Some location data companies embrace the proposition of clear regulatory or legislative guidelines, however.

For example, PlaceIQ CEO Duncan McCall recently told me in email: “I think that the California Consumer Privacy Act and hopefully a similar federal law (as a state-by-state patchwork of different laws would be good for no one) will not only give consumers protection and confidence, but will finally give the digital data and location data ecosystem a well-thought out set of rules and guidelines to adhere to. This will bring stability and predictability to the industry, and help weed out some of the “wild west” players that have had no interest in investing for the long term good of the ecosystem.”

Most location-data companies also say they adhere to ethical data-collection practices and are scrupulous about being “good actors” in the ecosystem. Some are vocal about the responsible and/or socially beneficial use of location technology. And some organizations (e.g., NAI) are seeking to enforce transparent and ethical data collection standards. Foursquare told me in email that their apps and partners seek opt-in consent for use of location data.

Why you should care. Location data is available from a wide range of sources in the market, including app developers and the programmatic bid stream. The loss of carrier location is not a significant blow to the ecosystem.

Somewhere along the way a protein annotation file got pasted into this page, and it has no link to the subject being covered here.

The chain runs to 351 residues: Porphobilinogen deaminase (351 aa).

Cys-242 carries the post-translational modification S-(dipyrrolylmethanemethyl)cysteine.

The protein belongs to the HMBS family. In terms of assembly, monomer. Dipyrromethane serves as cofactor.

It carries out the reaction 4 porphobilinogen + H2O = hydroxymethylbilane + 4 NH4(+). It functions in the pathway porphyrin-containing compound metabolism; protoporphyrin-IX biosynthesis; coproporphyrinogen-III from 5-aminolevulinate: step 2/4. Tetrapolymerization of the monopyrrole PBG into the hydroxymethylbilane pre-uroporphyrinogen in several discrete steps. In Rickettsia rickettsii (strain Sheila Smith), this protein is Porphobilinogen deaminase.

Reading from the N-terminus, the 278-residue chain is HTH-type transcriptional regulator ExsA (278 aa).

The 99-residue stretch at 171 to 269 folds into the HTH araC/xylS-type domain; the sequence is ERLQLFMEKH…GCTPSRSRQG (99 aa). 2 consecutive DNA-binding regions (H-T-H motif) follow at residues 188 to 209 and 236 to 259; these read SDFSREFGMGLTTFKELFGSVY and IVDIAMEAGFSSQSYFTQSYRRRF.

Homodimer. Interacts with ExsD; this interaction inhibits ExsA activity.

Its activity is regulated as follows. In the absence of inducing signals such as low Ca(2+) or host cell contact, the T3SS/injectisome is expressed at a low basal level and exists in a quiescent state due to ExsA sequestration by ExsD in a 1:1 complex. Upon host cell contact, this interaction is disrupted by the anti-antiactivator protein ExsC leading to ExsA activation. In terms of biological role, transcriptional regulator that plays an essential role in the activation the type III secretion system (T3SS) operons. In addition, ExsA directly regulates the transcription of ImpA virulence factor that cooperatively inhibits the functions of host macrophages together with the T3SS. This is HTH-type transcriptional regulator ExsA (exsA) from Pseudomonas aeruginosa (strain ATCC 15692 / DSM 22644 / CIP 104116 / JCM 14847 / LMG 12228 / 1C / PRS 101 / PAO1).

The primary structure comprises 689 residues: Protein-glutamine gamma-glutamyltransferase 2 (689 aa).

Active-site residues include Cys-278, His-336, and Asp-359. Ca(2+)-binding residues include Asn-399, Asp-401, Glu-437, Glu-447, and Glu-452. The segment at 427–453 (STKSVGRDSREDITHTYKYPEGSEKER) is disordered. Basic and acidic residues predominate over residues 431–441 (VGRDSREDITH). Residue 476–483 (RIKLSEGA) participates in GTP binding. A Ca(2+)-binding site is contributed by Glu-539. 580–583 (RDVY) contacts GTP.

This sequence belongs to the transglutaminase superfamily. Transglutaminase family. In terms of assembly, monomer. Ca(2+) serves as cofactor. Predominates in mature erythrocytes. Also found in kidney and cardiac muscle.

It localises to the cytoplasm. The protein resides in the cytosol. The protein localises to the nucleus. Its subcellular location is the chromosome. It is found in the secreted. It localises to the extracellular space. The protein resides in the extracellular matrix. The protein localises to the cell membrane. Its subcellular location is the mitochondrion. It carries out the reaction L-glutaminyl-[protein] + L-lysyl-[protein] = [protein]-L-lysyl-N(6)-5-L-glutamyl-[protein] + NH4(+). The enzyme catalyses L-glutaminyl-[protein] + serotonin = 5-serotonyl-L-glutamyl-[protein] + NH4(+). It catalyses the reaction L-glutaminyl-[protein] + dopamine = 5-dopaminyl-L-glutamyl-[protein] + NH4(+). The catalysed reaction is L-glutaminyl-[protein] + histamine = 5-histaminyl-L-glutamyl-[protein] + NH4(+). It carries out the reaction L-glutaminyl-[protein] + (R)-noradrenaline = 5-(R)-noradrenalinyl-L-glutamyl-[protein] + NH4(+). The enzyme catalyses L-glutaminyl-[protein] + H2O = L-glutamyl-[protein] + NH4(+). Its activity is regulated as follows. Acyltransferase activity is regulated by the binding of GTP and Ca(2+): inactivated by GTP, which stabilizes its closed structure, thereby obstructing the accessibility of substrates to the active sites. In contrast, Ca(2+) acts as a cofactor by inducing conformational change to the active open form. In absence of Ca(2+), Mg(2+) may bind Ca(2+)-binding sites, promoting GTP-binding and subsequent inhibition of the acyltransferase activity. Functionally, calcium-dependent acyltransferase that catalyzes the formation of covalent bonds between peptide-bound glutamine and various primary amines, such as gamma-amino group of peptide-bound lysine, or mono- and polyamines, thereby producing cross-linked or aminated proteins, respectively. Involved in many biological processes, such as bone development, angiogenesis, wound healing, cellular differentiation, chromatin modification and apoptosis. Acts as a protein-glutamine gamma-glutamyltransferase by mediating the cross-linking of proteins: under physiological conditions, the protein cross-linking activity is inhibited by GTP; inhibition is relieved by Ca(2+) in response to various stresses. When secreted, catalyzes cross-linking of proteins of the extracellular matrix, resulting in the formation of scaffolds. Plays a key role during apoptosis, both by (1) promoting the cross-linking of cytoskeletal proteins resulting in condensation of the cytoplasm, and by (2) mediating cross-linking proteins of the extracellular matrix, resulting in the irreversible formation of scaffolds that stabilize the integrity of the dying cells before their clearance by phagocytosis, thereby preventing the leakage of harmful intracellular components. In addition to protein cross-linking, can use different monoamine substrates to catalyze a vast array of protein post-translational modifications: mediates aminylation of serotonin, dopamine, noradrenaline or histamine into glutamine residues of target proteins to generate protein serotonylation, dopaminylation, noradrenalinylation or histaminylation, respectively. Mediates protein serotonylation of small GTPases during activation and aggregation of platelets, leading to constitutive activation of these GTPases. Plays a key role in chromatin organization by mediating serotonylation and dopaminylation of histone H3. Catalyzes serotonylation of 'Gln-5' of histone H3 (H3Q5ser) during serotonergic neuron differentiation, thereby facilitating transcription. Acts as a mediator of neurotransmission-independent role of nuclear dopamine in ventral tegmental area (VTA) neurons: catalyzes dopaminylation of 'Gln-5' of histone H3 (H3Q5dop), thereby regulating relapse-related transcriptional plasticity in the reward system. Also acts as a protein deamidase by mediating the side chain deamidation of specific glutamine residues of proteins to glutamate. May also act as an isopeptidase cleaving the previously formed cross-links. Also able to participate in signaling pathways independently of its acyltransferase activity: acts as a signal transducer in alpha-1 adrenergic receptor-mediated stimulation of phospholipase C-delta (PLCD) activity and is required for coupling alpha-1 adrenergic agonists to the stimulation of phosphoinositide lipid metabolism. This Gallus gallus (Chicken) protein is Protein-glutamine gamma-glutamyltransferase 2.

However it is reflective of a trend toward the tightening of access to location information more generally. While it remains to be seen whether federal privacy legislation passes in 2019 (multiple bills have been proposed), California’s Consumer Privacy Act will go into effect January 1, 2020. Other states may enact similar or more strict laws, which would lend further impetus to comprehensive federal legislation.

The post Mobile carriers end data sharing with location aggregators; should marketers worry? appeared first on Marketing Land.

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Catalina adds first attribution tracking service

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Best known as a provider of retail marketing intelligence based around loyalty cards and in-store printed coupons, Catalina this week released its first attribution service.

Called Catalina Multi-touch AttributR, it traces a path from digital advertising — in various channels on various devices — to a purchase made in a store with a loyalty card. The company is able to track purchases down to the UPC bar code level.

At the level of the Diet Coke flavor. Coca-Cola, for instance, can now track how a web site ad shown on a computer affects the purchase of a Diet Coke, as well as whether the flavor chosen is Twisted Mango versus Ginger Lime. Additionally, the attribution service can report if it’s the first time this consumer bought Twisted Mango.